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Making Modern Art: Fun with Mondrian

Updated on January 29, 2014

Piet Mondrian, Composition No.10, 1942

Piet Mondrian, Composition No.10, 1942
Piet Mondrian, Composition No.10, 1942 | Source

Art for All Ages

I believe in exposing art to people of all ages and backgrounds. As an art teacher I like to make art available and easy to understand for my students, no matter their age. I like to teach my students to create their own works of art through using knowledge from great artists of the past. I teach them about different art movements and artists in order to inspire them to create new works of art.

When I teach about Modern Art; a period of art that lasted from the 1860s well into the 1970s, there is so much to cover that it can seem overwhelming. This can feel especially daunting when dealing with a younger audience, but I find that by showing my students how Modern artists explored and simplified the use of colors, lines and shapes in their artworks, they will feel less intimidated by these paintings and begin to understand these works better. It doesn’t get much simpler in art than using a little bit of color, line and shape to create an artwork!

Tableau I

Piet Mondrian, Modert art, Abstract art
Piet Mondrian, Modert art, Abstract art | Source

Piet Mondrian

There are many Modern artists to choose from when creating a lesson. I like to introduce my students to artists they have never heard of before or may never hear of if not for my art class. These Modern artists were able to focus on the art itself and not the subject matter. Piet Mondrian was one of these artists; born in 1872 in the Netherlands, Mondrian was a Dutch artist but became a well-known artist in New York City where he later moved to and created what are now known as his masterpieces. He lived the later years of his life in New York City and died in 1944, leaving behind an array of modern paintings.

The concept behind artworks by renowned artists such as Piet Mondrian can be a bit difficult to convey to younger audiences but I encourage anyone interested in creating art to give this art project a try. It was a great success with my art students and they really enjoyed themselves.

Getting Started

Materials needed:

9x12 inch white, black, red, yellow and blue construction paper, scissors and glue.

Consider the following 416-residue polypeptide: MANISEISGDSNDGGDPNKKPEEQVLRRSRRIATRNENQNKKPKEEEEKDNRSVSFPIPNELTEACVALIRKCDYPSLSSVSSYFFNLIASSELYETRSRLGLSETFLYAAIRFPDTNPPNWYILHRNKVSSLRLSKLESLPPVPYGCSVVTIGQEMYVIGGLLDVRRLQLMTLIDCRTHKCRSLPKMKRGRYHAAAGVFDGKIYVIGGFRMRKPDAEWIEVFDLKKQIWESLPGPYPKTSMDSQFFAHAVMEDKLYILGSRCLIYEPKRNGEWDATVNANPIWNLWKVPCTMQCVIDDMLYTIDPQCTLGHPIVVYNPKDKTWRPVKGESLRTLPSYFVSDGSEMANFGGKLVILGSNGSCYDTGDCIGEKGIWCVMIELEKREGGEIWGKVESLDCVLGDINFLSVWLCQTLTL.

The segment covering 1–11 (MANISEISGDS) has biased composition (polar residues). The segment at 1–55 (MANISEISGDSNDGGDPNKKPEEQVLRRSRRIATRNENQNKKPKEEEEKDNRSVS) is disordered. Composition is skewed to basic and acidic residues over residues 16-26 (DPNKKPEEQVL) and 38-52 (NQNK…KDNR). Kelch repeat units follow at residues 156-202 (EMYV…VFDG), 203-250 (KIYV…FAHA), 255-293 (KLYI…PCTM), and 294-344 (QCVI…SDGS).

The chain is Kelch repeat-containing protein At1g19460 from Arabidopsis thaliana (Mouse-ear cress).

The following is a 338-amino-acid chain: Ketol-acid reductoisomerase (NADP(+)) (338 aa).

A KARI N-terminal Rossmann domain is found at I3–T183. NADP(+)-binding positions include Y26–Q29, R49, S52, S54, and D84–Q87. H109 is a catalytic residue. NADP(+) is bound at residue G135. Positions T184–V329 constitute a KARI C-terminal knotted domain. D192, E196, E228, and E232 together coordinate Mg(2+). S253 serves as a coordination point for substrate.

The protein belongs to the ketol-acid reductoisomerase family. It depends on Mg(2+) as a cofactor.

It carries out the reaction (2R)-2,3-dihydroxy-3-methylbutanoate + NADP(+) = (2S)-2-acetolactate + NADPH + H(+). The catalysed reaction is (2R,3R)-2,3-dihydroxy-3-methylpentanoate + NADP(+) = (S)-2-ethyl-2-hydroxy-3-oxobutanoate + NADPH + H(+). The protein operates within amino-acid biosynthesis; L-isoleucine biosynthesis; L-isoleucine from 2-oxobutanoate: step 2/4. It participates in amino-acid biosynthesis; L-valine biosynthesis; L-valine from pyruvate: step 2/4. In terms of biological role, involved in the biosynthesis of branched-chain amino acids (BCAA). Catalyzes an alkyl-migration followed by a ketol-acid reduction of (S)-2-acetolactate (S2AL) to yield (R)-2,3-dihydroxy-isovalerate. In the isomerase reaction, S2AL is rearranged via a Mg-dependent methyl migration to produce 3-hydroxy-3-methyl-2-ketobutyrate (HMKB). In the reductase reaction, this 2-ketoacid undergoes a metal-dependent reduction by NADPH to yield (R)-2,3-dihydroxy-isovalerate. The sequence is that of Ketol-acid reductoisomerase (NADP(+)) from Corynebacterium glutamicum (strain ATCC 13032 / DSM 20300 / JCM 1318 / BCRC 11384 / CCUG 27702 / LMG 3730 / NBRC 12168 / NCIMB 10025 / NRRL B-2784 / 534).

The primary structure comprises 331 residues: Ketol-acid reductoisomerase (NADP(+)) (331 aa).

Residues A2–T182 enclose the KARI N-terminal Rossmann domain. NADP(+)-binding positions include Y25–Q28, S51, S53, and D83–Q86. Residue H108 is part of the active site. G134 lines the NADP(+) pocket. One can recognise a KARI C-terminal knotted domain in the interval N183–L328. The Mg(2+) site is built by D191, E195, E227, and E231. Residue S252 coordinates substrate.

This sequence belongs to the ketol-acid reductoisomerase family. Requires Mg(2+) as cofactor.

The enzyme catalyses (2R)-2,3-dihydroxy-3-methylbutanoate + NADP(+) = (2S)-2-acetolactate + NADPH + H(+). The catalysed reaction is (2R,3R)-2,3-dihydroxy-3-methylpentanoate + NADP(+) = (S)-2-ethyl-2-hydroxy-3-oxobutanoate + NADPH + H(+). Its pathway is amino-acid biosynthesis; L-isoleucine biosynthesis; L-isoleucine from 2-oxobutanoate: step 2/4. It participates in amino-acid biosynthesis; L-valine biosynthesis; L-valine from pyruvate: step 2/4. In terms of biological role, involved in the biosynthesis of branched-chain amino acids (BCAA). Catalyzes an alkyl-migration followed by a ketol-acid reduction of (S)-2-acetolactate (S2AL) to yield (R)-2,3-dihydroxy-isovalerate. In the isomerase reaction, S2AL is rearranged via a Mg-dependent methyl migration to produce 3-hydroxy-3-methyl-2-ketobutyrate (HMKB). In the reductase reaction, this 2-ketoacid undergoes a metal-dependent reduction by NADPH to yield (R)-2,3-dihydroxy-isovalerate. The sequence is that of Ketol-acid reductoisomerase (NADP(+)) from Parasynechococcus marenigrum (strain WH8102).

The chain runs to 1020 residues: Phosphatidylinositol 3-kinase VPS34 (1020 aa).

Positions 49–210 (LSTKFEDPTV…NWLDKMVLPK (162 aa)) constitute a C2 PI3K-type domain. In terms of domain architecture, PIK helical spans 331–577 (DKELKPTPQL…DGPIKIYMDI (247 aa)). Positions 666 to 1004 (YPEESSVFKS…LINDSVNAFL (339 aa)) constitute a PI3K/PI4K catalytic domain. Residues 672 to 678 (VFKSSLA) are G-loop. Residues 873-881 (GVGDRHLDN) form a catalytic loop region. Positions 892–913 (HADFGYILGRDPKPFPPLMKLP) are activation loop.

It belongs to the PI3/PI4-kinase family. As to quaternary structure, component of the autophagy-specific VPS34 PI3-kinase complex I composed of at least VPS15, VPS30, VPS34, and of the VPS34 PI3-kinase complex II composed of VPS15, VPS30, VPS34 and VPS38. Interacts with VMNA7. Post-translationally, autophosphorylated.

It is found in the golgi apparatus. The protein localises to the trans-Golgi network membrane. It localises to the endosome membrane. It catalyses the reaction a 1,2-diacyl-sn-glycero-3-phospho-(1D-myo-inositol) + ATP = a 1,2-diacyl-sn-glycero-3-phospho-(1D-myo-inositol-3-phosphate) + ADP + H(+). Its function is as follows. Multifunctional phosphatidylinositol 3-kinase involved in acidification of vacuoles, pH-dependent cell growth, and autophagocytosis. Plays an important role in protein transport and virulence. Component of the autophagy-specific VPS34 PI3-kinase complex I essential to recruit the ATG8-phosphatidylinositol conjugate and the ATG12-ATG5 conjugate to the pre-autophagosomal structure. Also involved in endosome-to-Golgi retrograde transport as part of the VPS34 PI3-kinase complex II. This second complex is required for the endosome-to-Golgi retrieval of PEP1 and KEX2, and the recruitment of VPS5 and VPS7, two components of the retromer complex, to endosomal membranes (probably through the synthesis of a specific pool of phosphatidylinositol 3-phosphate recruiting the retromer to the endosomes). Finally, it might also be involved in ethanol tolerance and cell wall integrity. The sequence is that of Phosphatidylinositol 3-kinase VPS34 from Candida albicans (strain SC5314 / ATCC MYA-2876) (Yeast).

1. Introduce your audience to the works of Piet Mondrian. They will enjoy being able to recognize how Mondrian used straight vertical and horizontal lines to create his artworks. They will also be able to see that Mondrian used only the primary colors, red, yellow and blue, along with black and white in his works.
  2. Explain that you are going to create your very own Mondrian artwork using construction paper. Each of the students should have a white sheet of 9 x 12 inch construction paper and 9x12 inch black, red, blue and yellow construction papers.

  3. Instruct students to cut the black construction paper into strips; much like the horizontal and vertical lines they had seen in the work of Mondrian. Then they will have to cut rectangles and squares out of the red, blue and yellow construction paper.

  4. It is up to the students to create an arrangement on the white construction paper using the cut outs they have made. They should be able to use Mondrian’s paintings as a source of inspiration.
  5. Once they have created an arrangement they are content with they can glue down the pieces of construction paper. The arrangement should be simple and some of the white construction paper should be left untouched.

  6. In the end the art work should look like a Mondrian inspired art work and not a copy. Each students work should be unique and they should be proud of that!

Student Created "Mondrian"

Following the steps, young artists will be able to feel confident enough in their creation and proud of what they have accomplished.
Following the steps, young artists will be able to feel confident enough in their creation and proud of what they have accomplished.
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Give it a Try!

Whether you are an art student, art teacher or have never dared to create your own art try this modified yet easy lesson on how to recreate a Mondrian inspired art work on your own, with your students or perhaps with your own young children at home. It is a fun way to expose younger audiences to famous artists and make it easy for them to understand and want to learn. Let me know in the comments below what you think of the project or if you tried it for yourself.

Who is you favorite Modern Artist?

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